Most of us think it’s an insult when someone calls you a freak, and in many cases, it is.
I’ve had the unfortunate experience of being called a freak in the worst way imaginable and had the pleasure of realizing that I was, in fact, a freak in one or two senses of the word.
“I believe, unswervingly, agonizingly, that it is in freaks that Being breaks through to the surface and reveals its true nature.” ― Olga Tokarczuk
I’ve been called a freak negatively more times than I can remember, but the first time I can recall was when I was in the mental ward in Gardner, Massachusetts. The weeks leading up to my stay in the loony bin saw me lose my 100K a year job, my house, and what remained of my mind. The voices in my head — that I had locked in a cage so I could appear normal enough to manage my team of web designers — broke their chains and now were screaming and throwing shit against the walls of my psyche.
I had taken the business end of a razor to my arms and legs so often that all my clothes had blood-stains. I didn’t want to harm myself anymore, so I had myself locked up, and the first few days I spent in solitary staring at the stained, ivory-tinted walls and talked back to the voices who were now in control.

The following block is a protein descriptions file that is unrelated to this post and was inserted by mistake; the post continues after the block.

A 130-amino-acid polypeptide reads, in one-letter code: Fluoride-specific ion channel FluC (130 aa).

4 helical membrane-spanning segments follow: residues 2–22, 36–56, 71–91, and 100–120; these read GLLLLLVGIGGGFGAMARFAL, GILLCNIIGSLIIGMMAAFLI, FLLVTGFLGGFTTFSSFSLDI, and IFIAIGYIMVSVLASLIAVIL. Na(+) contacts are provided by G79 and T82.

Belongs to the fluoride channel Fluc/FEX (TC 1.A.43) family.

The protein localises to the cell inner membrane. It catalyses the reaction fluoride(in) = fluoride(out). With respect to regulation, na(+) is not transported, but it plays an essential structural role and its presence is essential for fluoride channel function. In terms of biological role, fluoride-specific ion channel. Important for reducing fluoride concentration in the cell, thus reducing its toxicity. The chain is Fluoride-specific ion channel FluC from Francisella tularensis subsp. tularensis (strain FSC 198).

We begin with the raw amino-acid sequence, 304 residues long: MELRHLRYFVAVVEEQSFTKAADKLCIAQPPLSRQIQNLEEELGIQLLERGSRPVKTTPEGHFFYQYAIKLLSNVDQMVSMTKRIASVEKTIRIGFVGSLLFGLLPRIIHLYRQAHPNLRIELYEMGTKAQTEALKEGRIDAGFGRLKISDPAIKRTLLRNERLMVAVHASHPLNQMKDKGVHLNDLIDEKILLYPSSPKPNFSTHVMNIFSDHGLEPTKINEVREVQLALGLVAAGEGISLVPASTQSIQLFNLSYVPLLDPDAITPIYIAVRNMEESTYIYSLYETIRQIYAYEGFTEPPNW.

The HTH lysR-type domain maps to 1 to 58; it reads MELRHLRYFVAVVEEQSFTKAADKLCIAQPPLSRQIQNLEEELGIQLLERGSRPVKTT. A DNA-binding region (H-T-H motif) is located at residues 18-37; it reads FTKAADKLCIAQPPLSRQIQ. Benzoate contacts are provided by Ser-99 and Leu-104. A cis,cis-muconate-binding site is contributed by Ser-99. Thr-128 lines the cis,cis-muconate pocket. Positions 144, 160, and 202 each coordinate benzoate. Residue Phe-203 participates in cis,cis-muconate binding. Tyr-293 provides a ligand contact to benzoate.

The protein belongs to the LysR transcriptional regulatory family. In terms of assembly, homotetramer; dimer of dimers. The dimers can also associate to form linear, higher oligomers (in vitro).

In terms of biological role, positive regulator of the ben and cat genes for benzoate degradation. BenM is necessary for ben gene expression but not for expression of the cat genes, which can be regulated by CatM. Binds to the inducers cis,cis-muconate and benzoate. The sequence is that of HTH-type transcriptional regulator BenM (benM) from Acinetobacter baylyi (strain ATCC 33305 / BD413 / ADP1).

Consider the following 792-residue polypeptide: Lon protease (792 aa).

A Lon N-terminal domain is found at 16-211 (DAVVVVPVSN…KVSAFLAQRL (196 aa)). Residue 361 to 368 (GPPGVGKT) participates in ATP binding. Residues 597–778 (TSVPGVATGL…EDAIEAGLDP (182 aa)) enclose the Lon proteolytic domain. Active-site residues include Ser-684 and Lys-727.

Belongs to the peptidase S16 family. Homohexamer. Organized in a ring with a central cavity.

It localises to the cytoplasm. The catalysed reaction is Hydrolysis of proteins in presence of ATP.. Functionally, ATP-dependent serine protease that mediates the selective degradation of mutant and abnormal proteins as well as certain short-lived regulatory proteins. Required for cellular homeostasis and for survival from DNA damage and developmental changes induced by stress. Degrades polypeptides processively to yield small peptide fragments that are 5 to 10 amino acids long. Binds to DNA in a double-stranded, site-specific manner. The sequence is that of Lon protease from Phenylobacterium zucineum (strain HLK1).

I didn’t eat, and I only pushed myself to the bathroom when the alternative would have been to soil myself.
Chad, a freckle-faced surfer-wannabe with crooked teeth and a sarcastic grin to match, was the orderly who cleaned my room. The only image he had of me was a small, broken man curled up on a wafer-thin mattress on the floor, and he spent the whole time he was cleaning my room insulting me.
Freak was his favorite word.
I don’t know if he thought I couldn’t hear him, or he was just a special kind of stupid, because one day, in a moment of clarity, I decided I had enough. He bent over the toilet singing Master of Puppets (except he replaced the word puppets with freaks) and didn’t hear me get up from the bed and stand over him — 6 feet of menacing crazy.